The power of the virtual ideal self in weight control: Weight-reduced avatars can enhance the tendency to delay gratification and regulate dietary practices

Hsu Chan Kuo, Chun Chia Lee, Wen Bin Chiou

Research output: Contribution to journalArticlepeer-review

21 Citations (Scopus)

Abstract

The tendency to discount larger future benefits in favor of smaller immediate gains (i.e., temporal discounting) is relevant to the issue of obesity. Successful weight loss requires individuals to sacrifice immediate culinary pleasures in favor of future health gains. Based on the notion that increasing the vividness of one's future self may mitigate temporal discounting and promote the ability to delay gratification, we examined whether viewing one's weight-reduced self (i.e., the ideal self) in a virtual environment can decrease temporal discounting and lead to better regulation of dietary practices. Seventy-six undergraduates who had reported an intention to lose weight were recruited to participate in a laboratory experiment and were randomly assigned to interact with either the weight-reduced self (experimental condition) or the present self (control condition) by looking into a dressing mirror in a virtual fitting room. A temporal-discounting task and a taste test were subsequently administered. Results showed that, compared with control participants, participants who viewed their weight-reduced avatars ate less ice cream in a taste test and were more likely to choose a sugar-free drink as a reward. The discounting rate mediated the association between the avatar manipulation and the amount of ice cream eaten in the subsequent taste test. Overall, our findings suggest that a computer-generated image of one's weight-reduced self may assist in resisting impulses that promote immediate gratification over delayed benefits. This research provides a new approach for controlling impulsive behavior such as dietary regulation and weight control.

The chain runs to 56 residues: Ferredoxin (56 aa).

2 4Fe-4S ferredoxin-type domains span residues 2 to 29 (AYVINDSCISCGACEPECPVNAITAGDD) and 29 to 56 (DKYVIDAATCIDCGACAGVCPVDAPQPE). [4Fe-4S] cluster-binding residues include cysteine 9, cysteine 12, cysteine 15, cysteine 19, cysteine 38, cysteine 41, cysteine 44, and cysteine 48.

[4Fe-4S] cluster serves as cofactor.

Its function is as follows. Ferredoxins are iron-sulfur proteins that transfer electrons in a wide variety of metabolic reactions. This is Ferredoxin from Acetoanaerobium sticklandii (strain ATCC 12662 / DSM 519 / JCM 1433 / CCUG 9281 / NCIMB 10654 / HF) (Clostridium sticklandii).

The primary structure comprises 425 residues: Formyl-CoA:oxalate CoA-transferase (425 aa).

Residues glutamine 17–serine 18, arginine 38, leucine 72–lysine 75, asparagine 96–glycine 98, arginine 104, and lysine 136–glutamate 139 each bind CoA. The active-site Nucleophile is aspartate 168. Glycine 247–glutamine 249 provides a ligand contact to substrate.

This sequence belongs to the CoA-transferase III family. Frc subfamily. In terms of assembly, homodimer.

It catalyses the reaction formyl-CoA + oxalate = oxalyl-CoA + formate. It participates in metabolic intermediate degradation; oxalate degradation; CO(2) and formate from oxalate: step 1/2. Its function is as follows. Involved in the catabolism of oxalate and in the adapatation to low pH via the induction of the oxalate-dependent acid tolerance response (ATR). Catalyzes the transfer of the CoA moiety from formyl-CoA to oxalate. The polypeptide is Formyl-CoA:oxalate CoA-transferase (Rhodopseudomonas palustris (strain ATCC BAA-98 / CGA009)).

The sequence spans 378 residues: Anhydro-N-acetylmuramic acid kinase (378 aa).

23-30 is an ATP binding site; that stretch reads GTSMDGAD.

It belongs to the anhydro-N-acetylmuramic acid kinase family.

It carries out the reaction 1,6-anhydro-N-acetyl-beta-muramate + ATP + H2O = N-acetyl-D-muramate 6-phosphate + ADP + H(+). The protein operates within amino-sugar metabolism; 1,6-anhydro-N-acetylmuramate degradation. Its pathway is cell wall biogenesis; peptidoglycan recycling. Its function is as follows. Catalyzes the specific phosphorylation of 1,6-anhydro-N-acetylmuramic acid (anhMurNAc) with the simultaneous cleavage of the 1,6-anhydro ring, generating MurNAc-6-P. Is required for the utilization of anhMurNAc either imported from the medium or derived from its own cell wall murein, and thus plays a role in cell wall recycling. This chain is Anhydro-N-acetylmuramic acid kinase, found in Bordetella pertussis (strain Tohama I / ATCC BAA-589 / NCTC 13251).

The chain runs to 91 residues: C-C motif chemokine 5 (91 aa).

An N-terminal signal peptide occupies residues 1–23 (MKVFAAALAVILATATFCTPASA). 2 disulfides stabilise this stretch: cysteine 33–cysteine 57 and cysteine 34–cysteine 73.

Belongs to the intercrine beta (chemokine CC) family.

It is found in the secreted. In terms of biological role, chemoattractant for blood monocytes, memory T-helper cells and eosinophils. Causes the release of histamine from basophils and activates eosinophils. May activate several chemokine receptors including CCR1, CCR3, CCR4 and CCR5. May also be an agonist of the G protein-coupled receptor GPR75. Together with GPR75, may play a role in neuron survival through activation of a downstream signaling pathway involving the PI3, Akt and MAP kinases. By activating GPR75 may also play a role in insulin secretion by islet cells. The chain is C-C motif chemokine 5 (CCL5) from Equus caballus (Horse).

Original languageEnglish
Pages (from-to)80-85
Number of pages6
JournalCyberpsychology, Behavior, and Social Networking
Volume19
Issue number2
DOIs
Publication statusPublished - 2016 Feb

All Science Journal Classification (ASJC) codes

  • Social Psychology
  • Communication
  • Applied Psychology
  • Human-Computer Interaction
  • Computer Science Applications

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